Displaying items by tag: adobe

Sometimes when working with images in Adobe Lightroom Classic, it is preferable to group similar images together into a stack so that all of the images are on top of each other with one on top.

In this case, I have been working on images taken in an exposure bracket or maybe if you had a sequence for focus bracketing.

Here there are five images taken with different exposures to give a final image with a wider dynamic range, or HDR and after processing these to create the HDR image I don't need to see the five source images.

Usually when processing in this way it is possible to have Lightroom group the images into a stack automatically.

But on occasions, either when forgetting to do so, or as in my case Lightroom failed to create the stack automatically, it is possible to add images into a stack manually.

Here are the steps to group images into a stack in Lightroom with Grid view (images below):

  1. Select your images, here I have the five source images and one HDR image so six in total

  2. Right click on the selection

  3. In the context menu choose Stacking, then Group into Stack

  4. That's it, or you can use the CTRL-G shortcut after selecting images

  5. To expand the stack, click on the number badge at the top left

  6. Right click on the number badge to bring up a context menu that offers options to manage the stacks

Adobe's Lightroom is a powerful piece of software and sometimes it is necessary to change settings.

Here for example is one use, the standard settings for filenames on export can cause problems. If for example you have an image that has been edited in Photoshop and has the suffix -Edit like I do here then on export the entire filename can sometimes go missing.

Or if you work for different clients or publications then it is nice to apply their naming structure to exported images.

For me, I like to keep the original filename in as part of the export so that it makes finding images easier if a client has a query.

Even if a client has no specific requirements for naming images it is still useful to be able to identify or file away finished images based on the filename.

So I add some custom text based on where the image will be used, keep the original filename and sometimes add other information.

Thankfully Lightroom allows all this to be done quite easily.

Here's how:

  1. Export the image using Ctrl+Shift+E or right click the image and choose Export > Export... as described here.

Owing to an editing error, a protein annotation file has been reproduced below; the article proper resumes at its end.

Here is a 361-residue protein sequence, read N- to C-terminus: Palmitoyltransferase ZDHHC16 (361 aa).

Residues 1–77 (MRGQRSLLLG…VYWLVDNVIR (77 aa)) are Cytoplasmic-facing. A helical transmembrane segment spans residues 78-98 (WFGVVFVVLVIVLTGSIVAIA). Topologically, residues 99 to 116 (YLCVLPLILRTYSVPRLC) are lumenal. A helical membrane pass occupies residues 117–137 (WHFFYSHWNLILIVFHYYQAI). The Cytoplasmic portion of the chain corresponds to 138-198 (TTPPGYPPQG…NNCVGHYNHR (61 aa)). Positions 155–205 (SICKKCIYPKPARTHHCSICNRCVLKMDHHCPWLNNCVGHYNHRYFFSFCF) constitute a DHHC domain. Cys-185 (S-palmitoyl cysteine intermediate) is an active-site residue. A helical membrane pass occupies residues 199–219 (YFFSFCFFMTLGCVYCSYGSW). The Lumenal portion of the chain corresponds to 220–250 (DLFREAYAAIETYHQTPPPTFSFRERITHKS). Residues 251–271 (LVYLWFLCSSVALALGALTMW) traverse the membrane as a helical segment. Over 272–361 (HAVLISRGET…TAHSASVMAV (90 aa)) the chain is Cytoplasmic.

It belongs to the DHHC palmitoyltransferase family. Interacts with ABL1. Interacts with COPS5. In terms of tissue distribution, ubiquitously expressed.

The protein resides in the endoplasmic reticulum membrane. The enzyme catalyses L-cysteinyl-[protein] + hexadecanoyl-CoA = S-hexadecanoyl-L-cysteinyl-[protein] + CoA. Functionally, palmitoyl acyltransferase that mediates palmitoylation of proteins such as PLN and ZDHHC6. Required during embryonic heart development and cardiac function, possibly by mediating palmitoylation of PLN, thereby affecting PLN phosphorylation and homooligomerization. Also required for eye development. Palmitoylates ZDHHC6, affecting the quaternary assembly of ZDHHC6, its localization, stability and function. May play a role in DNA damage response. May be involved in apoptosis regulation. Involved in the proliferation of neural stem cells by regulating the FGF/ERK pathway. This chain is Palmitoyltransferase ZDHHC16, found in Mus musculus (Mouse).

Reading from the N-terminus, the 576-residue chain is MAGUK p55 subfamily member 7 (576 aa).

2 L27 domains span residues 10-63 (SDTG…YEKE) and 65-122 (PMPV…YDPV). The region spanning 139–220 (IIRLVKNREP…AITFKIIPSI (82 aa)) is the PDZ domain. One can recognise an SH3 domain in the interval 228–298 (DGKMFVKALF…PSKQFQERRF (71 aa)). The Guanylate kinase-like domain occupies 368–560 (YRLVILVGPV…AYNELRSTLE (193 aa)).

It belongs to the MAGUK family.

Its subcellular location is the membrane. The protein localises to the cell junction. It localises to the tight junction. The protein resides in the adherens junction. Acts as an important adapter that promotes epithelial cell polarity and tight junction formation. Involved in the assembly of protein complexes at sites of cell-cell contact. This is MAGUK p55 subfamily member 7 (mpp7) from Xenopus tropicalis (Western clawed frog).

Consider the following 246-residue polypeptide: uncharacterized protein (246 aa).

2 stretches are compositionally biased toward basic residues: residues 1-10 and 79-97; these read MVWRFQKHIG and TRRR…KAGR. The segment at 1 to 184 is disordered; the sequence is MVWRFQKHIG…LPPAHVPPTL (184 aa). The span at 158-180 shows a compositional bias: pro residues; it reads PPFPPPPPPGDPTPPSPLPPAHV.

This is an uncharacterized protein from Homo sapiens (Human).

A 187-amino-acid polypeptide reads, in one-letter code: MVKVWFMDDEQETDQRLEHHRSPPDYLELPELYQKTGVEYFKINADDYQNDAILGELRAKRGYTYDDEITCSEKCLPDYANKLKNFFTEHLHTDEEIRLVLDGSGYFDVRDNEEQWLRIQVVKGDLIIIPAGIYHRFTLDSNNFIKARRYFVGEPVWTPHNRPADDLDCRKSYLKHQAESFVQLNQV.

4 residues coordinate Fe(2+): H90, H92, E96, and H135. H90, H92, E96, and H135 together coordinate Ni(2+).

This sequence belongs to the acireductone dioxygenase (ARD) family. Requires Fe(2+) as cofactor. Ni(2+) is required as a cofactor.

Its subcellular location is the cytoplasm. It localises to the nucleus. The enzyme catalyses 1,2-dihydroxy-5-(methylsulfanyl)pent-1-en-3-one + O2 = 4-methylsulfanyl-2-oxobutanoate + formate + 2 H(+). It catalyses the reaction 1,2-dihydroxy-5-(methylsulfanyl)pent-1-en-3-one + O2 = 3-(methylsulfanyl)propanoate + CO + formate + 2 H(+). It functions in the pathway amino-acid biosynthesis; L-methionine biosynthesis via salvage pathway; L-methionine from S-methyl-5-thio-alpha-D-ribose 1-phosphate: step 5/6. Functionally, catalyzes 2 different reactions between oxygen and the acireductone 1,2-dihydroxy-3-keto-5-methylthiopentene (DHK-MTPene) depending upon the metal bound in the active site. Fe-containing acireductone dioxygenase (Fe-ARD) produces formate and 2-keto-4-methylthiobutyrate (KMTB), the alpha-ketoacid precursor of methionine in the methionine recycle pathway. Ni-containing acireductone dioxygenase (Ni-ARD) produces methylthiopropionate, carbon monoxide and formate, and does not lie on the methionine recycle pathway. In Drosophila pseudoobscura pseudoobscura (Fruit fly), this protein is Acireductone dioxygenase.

Adobe Lightroom File Naming
    Export Image and Choose Custom Settings > Edit...
  2. Here I have chosen to go with Filename and Custom Text (set on the main Export dialog so Insert > Filename and Insert > Custom Text followed by Done.

    Editing Custom Name in Adobe Lightroom
    Adobe Lightroom Filename > Custom Text File Renaming
  3. Check that the example filename is correct, here in the final image it shows correctly as Filename > Custom Text.

    Adobe Lightroom, File Renamed Ready to Export
    Adobe Lightroom, Image Renamed Ready to Export

 That's it, you can now export your images with filenames that suit.

I hope this short tutorial has been useful, check back regularly for more or sign up for more information. Panoramic Ireland's workshops run all year round, in Ireland and online.

Saturday, 22 October 2022 22:22

Adobe Bridge 2023 Multi Monitor Setup

Another year is almost over and Adobe has announced major updates to its Photoshop, Lightroom and Bridge applications.

Here, one of my favourites with changes to layout in Adobe Bridge when using more than one monitor.

Rearranging workspaces is now easy and dragging panels off screen to a second monitor allows for a more streamlined experience.

Adobe Bridge is of course a very underrated program, I don't use it a lot but I do use it for important tasks - more to come on that later.

Here some images I have photographed in my Bridge Library featuring Billie Eilish and Trinity College's campanile. The campanile was completed in 1853 to designs by noted architect Charles Lanyon. Seven-time Grammy-award winner Billie Eilish wrote and performed the theme song to Daniel Craig's fifth and final James Bond film No Time to Die.

After photographing a rock concert last night in Dublin, I added my images to Lightroom Classic and wanted to process a number of files in DxO PureRaw.

To do this of course, I had to select and make note of the images - yes, I know that DxO have just released PureRAW2 that allows you to do this inside of Lightroom.

For some this can be difficult to do with many images to process.

In Adobe Lightroom Classic's Library grid view it can be difficult to find or see filenames depending on your settings.

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